Monthly Archives: March 2012

the subjective and ever changing pregnancy calculator

A blogger I’ve just started following, who has struggled with multiple losses, one recently at 22 weeks, posted about wanting a refund for all the weeks she’s been pregnant. It’s a bit of dark humor, familiar to many of us whose pregnancies completely or far outnumber our living children. She said she should have a “baby and a half.” I knew the feeling well. I can’t find the post, my blog is archived so badly, but at some point I mourned feeling like an elephant, I had been pregnant or post-partum for so long. By the time Samuel was born in December 2007, I had been either pregnant or within a few weeks of having been pregnant, for 22 months of my life.

Something has happened to me though. When I was counting up weeks and months in reflecting on the blogger’s post, I forgot the miscarriage. In no way am I dismissing the trauma of miscarriages. It’s just a crazy brain trick, the ranking of my own personal losses, and a gradual apparent dismissal of that one.

After we announced this pregnancy, people began asking if we’d told Samuel. When I told them, no, they began asking when we would tell him. And asking and asking. Even people I’ve witnessed and experienced denying Natan’s existence were asking. I do not have a rational explanation for why we waited until after my 20-week ultrasound, and after Samuel asked me why my belly was getting so fat, to tell him. I just didn’t want to tell him. If we were going to lose this pregnancy before it was obvious, I didn’t want him, or really anyone else, to know. This blog and Facebook posts notwithstanding, I have become a person who does not want to talk about it. It’s more out of a feeling of solidarity with other families who’ve lost children that I do so at all. And I’m hardly an active participant in the loss blogging community anyway at all anymore.

Perhaps, as much as I love being a mother, I just have no patience whatsoever anymore for being a pregnant woman, or a woman who has and is known for having difficult pregnancies. I hate being the dominant exception to the narratives of my friends who advocate for “natural” pregnancies and births. I know that sadly, historically, I’m not the freak that narrative outlines and excludes but emotionally I’m made into one every time I have to engage in conversation about being pregnant. Pregnancy is not an illness, but I’m not that exceptional for experiencing it as a dangerous and life-threatening (to either me or the baby) time. It’s risky, natural, and beautiful, no matter what.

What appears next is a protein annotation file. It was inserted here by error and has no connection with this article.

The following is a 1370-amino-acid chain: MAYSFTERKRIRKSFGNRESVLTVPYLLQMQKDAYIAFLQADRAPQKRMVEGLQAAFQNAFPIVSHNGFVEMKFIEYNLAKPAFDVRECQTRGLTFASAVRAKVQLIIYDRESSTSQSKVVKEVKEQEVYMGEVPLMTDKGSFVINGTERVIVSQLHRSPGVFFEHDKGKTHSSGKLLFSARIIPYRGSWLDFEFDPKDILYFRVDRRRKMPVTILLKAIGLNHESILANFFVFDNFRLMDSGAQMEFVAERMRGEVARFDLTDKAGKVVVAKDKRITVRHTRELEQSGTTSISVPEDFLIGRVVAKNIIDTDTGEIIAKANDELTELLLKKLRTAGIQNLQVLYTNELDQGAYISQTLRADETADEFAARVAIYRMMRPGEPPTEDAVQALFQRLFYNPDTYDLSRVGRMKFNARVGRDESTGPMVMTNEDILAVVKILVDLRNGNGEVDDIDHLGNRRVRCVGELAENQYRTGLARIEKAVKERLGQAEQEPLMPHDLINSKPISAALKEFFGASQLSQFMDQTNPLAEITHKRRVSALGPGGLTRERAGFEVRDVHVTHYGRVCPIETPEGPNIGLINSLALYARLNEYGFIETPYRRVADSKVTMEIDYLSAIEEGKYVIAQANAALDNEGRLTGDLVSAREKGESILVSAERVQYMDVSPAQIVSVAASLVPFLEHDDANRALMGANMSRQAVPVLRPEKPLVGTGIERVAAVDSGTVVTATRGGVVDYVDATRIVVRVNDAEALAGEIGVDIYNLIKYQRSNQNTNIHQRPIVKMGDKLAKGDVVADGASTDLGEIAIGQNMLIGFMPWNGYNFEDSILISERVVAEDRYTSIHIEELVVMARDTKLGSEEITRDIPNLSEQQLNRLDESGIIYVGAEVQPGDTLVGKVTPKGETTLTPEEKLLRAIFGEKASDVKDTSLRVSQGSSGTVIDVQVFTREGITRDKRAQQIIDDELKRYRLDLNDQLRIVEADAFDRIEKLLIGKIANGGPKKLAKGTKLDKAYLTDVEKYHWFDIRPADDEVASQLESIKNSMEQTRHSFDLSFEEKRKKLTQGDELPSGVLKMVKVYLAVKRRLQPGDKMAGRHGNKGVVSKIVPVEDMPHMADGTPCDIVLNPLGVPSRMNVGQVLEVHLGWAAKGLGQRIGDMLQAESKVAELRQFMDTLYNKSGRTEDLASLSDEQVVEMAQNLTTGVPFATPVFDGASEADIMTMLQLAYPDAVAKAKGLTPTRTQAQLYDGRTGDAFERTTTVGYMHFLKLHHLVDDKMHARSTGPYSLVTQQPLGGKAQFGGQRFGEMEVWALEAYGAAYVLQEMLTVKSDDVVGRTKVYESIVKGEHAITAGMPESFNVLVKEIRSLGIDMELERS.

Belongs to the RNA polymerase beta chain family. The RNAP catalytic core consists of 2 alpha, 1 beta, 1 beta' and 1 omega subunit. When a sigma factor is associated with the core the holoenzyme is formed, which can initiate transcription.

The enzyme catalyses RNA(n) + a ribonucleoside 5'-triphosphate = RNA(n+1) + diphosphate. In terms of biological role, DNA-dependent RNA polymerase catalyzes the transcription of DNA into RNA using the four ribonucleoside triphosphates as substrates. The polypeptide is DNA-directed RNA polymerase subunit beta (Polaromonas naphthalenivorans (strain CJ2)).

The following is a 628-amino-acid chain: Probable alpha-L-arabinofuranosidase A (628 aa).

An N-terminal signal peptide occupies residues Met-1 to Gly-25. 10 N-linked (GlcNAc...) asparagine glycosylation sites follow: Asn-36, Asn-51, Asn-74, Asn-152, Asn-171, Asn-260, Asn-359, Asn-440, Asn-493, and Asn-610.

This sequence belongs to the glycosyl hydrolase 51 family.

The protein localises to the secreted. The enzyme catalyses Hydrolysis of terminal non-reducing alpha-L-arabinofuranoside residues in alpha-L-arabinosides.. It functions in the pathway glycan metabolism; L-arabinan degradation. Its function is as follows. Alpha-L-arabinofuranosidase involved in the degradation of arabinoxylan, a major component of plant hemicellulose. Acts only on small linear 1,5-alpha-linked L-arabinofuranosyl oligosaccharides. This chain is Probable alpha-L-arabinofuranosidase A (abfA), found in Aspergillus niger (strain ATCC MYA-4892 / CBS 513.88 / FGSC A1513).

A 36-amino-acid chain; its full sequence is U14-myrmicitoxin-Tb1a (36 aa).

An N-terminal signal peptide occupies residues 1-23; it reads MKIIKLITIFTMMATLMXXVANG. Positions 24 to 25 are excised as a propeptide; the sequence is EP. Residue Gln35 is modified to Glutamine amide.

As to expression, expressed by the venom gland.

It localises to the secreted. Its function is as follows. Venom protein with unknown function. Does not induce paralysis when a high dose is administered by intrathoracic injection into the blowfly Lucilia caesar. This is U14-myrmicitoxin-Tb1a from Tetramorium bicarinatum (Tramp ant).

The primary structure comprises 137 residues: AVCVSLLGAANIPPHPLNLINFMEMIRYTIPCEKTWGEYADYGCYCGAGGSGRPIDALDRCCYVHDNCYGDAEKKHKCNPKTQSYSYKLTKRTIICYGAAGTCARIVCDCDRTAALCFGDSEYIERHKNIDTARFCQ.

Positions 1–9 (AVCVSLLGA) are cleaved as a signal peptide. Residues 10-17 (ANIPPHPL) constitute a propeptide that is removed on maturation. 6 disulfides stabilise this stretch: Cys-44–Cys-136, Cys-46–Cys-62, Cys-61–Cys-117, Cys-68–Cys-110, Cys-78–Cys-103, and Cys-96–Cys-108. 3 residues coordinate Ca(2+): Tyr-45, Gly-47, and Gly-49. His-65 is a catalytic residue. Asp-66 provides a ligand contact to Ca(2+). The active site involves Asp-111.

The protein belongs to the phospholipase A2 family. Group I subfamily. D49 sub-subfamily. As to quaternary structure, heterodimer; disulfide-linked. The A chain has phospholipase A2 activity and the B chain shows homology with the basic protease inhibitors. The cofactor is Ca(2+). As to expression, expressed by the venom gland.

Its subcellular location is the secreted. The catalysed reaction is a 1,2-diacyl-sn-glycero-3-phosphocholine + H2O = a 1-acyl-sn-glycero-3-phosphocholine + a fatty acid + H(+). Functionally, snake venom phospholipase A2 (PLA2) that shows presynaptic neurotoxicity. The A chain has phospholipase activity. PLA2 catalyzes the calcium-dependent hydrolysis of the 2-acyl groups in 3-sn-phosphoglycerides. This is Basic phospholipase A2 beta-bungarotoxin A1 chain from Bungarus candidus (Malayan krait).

So for me, despite my public announcements, my pregnancies are fiercely private. I do not like my belly on display. I just want this damn period over, and I hoped that if it wasn’t going to end happily, that it would end before Samuel knew, before I met a semester’s worth of students would guess that I don’t just carry weight around my middle. I’m realizing that even now, at 29 weeks, I have very different emotions about this baby than I did Samuel and Natan. I am attached, obviously, and we’re displaying the ultrasound images of him we get every few weeks on the fridge. He’s very cute, has more of Josh’s nose and chin than mine from what we could tell. Both Samuel and Natan had very distinct piggy noses like mine even in the womb.

But anytime I have concerns about whether the baby’s moving enough, or my cervix, my first thoughts really are for Samuel. Now that we’re at a pretty good place for survival if the baby were to come early, I do think about the financial cost of NICU time, what it means for our plans for buying a house and my working part time next year. (That wasn’t a concern last time, with our superior insurance.) Despite the 4-year wait between these babies, I am damn sick of being pregnant and thinking about pregnancy. I just want it all to be in the past, and for me to no longer have the “how much of my life have I spent pregnant?” calculation on the tip of my tongue. I’m not looking to deny the past, I’m just so ready to leave the ranks of trying to finish my family.

on the downhill stretch? my thoughts on the third trimester

Time moved so much more slowly last time around. On the one hand, I cannot believe I’m only 27 weeks, 6 days pregnant today. But on the other, I cannot believe I still have 2 months, 3 weeks to go. I hadn’t been thinking that much about timelines and dates until Sunday, when I realized I’ve had this cerclage in for almost 14 weeks, and and am halfway done with progesterone shots. My cerclage will come out in a little over 8 weeks– less than two months–assuming all goes well.